As discussed briefly in the background section, the decision making process is specified, in part, by the substantive rules in the system, and also by the execution order of the rules. For example, an exemplary system has the following two rules:

    • Rule 1: if X=a, then Y=c;
    • Rule 2: if Y=b and Z=d, then execute an external action,
      where X, Y, and Z are variables stored in a database integrated with the system and a, b, c and d are numeric values. The initial state of the database in this example is: {X=q, Y=b, Z=e}. The system remains idle in this initial state because neither rule has a true if-clause. When an event in the system updates X to a and Z to d, the conditions of both rules are satisfied and the system should respond by executing the rules. That is updating Y to c and initiating the external action, according to the then-clauses of the rules. This would be the case if both rules are executed at the same time or if Rule 2 is executed before Rule 1. In contrast, if Rule 1 is executed first as a result of the transaction, the database is updated again so that the value of Y becomes c before Rule 2 gets evaluated. Now, the condition of Rule 2, “Y=b”, is no longer true after the latest update in the database resulting from the execution of Rule 1 first. Consequently, Rule 2 is not executed and no external action takes place.

The above example illustrates that although the rules and the initial transaction in the database remain the same, the output of the system may be inconsistent depending on the order of execution of the rules. Presumably, in a system where the execution order of rule is determined by a human expert, the expert assigns a higher priority to the first rule so that it is evaluated first before Rule 2. This manual process requires significant human effort when the number of rules in the system is large because generally every group of two rules in the system needs to be compared to determine the correct order of execution.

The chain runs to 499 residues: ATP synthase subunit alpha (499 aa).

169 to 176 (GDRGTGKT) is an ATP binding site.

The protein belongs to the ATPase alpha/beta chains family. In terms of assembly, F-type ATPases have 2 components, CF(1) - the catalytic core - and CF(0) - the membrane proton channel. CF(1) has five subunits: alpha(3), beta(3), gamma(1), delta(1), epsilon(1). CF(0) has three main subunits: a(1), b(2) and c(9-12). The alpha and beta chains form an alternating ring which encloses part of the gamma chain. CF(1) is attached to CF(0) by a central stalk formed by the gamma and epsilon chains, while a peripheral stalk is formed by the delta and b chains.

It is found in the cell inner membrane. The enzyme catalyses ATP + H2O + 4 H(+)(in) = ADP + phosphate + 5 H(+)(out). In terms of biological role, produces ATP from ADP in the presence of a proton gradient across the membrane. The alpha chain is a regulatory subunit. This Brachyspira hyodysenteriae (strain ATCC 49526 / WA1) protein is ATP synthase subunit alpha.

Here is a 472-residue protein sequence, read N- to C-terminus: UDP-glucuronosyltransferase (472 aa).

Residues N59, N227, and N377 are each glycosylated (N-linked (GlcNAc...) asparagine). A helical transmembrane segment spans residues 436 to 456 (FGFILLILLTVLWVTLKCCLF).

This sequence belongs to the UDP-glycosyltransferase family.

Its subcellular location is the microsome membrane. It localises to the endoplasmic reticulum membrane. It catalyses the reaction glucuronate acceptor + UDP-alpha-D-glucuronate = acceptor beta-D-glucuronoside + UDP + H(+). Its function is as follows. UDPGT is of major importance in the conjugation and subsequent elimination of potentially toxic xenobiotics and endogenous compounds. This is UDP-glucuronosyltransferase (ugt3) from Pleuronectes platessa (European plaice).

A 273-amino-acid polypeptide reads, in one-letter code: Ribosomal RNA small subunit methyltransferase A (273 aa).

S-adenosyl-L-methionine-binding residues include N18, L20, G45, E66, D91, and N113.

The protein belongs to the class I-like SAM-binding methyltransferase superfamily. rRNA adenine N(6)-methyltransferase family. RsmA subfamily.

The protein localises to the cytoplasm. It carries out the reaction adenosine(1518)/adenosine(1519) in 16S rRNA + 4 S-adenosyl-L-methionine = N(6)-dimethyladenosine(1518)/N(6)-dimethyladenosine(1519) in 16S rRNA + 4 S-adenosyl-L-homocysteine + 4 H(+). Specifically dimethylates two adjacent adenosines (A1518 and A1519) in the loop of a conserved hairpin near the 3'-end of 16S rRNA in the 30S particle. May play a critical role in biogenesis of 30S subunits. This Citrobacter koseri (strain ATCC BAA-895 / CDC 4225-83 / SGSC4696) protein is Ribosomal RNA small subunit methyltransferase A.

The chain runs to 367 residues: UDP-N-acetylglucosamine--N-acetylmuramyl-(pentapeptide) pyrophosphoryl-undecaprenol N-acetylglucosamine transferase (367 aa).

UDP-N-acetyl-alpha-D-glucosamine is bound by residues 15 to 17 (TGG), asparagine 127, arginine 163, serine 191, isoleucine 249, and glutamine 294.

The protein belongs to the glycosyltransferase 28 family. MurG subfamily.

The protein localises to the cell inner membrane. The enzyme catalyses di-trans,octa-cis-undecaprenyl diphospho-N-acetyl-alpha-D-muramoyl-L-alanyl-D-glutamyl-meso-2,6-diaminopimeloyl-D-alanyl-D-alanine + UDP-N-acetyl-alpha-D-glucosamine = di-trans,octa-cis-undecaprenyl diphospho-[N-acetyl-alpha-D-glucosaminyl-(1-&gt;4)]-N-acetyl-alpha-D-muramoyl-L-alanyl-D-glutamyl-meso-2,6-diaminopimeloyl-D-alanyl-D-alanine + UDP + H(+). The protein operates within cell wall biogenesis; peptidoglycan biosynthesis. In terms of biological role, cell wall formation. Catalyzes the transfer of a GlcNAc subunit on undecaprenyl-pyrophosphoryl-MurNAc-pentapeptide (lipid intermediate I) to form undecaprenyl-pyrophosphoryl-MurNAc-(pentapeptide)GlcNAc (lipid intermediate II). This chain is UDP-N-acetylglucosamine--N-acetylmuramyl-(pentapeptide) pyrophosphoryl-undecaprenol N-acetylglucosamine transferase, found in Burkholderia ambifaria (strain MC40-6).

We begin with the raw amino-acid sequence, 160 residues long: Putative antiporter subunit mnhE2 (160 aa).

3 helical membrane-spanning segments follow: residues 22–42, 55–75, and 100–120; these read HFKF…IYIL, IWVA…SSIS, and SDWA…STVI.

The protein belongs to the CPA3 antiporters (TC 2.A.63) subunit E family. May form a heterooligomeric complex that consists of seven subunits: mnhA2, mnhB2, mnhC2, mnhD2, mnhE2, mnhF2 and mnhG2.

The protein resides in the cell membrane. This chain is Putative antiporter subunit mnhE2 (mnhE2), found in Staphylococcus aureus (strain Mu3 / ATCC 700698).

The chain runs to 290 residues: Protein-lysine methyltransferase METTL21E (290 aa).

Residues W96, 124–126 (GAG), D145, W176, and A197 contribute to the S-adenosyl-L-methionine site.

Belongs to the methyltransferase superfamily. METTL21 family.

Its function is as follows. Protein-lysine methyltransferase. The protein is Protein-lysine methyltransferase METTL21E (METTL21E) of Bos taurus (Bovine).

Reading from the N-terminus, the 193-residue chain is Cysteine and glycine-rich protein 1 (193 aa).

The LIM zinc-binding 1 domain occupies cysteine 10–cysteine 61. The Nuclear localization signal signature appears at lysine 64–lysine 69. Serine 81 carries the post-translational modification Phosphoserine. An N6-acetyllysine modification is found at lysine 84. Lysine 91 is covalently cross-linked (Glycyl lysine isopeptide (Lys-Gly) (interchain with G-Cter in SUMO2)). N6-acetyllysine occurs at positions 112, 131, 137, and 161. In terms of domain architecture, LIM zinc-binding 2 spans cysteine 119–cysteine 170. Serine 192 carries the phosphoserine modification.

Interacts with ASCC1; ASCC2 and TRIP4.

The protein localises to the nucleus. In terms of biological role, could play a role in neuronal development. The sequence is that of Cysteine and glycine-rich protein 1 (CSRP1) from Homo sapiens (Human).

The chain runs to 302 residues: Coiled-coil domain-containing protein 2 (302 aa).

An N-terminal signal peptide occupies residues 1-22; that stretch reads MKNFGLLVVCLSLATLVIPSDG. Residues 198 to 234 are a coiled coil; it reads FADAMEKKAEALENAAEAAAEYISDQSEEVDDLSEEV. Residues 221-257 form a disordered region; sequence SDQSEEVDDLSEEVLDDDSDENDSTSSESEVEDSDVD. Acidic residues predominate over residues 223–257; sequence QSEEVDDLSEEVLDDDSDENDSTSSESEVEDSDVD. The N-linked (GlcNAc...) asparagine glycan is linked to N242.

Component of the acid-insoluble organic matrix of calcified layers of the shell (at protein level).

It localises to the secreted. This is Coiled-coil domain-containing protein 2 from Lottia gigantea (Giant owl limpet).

One embodiment of the present invention solves this problem at compile time by analyzing all dependencies between the rules. If Rule 2 checks the value of Y in its condition and Rule 1 updates Y when executed, then Rule 1, the independent rule, should be evaluated before Rule 2, the dependent rule. In this embodiment, these computed dependencies are exploited to automatically generate a priority number of each rule, which determines the execution or firing order of the rules. As discussed in more detail below, the embodiment of the invention provides a much more efficient and reliable way of determining the priorities of the rules in a rule-based system.